CybotronAlleys Of Your Mind



Alleys Of Your Mind3:27
Cosmic Raindance3:55

Credits (2)


First record by Juan Atkins and Richard Davis, recording under the name Cybotron.
Seminal release laying the foundations for Detroit Techno as we know it today.


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    Cover of Alleys Of Your Mind, 1981, VinylAlleys Of Your Mind
    7", 45 RPM, Single, Stereo, White Inner Label
    Deep Space Records – 107043XUS1981US1981
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    Cover of Alleys Of Your Mind, 1981, VinylAlleys Of Your Mind
    7", 45 RPM, Single, Stereo, Red / White Inner Label
    Deep Space Records – noneUS1981US1981
    Recently Edited
    Cover of Alleys Of Your Mind, 1981, VinylAlleys Of Your Mind
    7", 45 RPM, Single, Red Inner Label
    Deep Space Records – noneUS1981US1981
    Recently Edited



    • Arjan-GrooveMood's avatar
      Amazing early-techno release. I’m searching for a copy; feel free to let me know if you’re considering to sell :)
      • Arjan-GrooveMood's avatar
        Amazing early-techno release. I’m searching for a copy; feel free to let me know if you’re considering to sell :)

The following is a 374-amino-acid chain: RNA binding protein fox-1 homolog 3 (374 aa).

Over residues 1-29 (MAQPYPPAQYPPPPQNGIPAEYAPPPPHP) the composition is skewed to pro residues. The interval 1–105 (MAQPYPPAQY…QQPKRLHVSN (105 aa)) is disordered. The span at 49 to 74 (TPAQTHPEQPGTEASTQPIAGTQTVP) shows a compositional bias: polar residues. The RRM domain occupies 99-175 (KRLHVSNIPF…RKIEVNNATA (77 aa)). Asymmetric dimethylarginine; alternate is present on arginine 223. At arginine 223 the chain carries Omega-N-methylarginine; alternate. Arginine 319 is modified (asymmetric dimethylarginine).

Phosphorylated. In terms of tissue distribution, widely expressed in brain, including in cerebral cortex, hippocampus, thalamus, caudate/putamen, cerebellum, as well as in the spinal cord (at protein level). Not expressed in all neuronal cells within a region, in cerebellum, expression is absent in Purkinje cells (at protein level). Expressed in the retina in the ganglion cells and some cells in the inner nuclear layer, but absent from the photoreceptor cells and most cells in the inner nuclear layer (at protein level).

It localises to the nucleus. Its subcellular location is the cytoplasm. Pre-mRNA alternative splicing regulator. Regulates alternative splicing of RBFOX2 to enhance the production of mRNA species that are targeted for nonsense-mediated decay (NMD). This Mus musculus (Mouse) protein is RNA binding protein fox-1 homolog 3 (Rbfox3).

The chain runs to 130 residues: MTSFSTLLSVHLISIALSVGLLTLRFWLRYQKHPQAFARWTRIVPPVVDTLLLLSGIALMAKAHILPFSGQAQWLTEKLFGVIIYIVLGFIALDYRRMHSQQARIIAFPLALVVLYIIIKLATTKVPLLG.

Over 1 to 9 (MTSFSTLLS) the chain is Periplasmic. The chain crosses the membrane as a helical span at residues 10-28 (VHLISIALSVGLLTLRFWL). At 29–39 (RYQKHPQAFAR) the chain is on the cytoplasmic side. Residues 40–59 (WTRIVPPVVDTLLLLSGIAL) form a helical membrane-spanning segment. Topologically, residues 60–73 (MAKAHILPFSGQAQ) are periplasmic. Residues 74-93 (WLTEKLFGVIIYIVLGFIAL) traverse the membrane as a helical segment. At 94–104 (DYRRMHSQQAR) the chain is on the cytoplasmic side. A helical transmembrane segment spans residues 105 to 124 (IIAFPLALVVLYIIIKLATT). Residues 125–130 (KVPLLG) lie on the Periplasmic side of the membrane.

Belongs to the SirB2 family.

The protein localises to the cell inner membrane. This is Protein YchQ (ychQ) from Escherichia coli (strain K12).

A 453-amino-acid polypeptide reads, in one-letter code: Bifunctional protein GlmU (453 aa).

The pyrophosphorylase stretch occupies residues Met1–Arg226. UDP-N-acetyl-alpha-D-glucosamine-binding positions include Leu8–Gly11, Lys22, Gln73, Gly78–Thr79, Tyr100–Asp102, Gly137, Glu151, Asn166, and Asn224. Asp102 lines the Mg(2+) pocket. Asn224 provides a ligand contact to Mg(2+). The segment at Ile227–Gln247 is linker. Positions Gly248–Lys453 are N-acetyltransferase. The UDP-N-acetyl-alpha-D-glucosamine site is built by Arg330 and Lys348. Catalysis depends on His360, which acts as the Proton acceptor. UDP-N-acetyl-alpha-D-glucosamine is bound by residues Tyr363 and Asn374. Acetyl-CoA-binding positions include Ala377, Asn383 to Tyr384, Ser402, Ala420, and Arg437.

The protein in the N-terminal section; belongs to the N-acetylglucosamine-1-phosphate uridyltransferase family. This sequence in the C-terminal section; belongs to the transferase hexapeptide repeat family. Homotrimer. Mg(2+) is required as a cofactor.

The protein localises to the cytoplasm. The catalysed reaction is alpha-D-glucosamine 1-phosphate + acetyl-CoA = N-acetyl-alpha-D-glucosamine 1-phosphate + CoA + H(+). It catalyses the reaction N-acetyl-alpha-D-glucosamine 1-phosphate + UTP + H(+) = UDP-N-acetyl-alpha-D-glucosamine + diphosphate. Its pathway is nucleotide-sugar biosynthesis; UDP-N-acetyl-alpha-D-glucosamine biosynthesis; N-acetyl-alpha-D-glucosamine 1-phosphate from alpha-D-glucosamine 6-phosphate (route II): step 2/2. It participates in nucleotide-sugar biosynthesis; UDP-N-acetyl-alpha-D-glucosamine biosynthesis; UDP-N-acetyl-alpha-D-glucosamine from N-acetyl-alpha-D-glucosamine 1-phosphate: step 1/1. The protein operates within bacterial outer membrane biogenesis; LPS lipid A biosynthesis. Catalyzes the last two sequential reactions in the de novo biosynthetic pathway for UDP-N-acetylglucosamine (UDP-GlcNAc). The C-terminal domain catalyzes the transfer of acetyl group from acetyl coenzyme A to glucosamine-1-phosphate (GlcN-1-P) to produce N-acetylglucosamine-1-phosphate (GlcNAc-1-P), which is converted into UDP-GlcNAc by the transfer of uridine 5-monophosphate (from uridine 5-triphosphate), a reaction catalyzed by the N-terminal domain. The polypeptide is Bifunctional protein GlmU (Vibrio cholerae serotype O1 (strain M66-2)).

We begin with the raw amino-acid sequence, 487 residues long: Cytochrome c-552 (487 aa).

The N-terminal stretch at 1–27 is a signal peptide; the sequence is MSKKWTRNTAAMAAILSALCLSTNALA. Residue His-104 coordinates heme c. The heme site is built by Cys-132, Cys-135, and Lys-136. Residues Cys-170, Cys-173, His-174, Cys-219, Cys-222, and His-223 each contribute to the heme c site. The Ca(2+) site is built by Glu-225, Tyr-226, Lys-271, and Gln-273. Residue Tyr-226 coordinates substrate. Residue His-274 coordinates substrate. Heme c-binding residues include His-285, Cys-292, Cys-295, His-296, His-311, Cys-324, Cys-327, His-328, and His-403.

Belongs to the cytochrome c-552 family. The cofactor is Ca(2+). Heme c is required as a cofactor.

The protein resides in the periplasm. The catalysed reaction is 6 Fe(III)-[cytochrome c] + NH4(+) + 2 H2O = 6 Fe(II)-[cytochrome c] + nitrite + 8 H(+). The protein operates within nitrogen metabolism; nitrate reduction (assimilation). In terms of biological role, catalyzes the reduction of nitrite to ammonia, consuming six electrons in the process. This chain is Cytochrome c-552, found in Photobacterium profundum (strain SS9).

• Oteirr's avatar
          Very Kraftwerk-ish. I just thought of "Wir sind die Roboter" when listening to this. So, how Cybotron came up with this sound? ;)
          • pookeyblow's avatar
            Let's also not forget that Eddy Grant's "Time Warp" came out in 1977.
            • Kurt's avatar
              Edited 2 years ago
              'Alleys Of Your Mind' is more or less an instrumental cover version of Ultravox's 'Mr X', from their 1980 album Vienna, the German version 'Herr X' was on the B-side of the Vienna 12". 'Cosmic Raindance' is also influenced heavily by OMD's 'Electricity' (1979) especially the baseline. I like the way that this shows a direct link in the migration from UK Synth Pop/New Wave into Detroit Techno/Electro. There are many other examples of this but I feel that this particular release is one of the most important links in the evolution of electronic music.
              • Alain_Patrick's avatar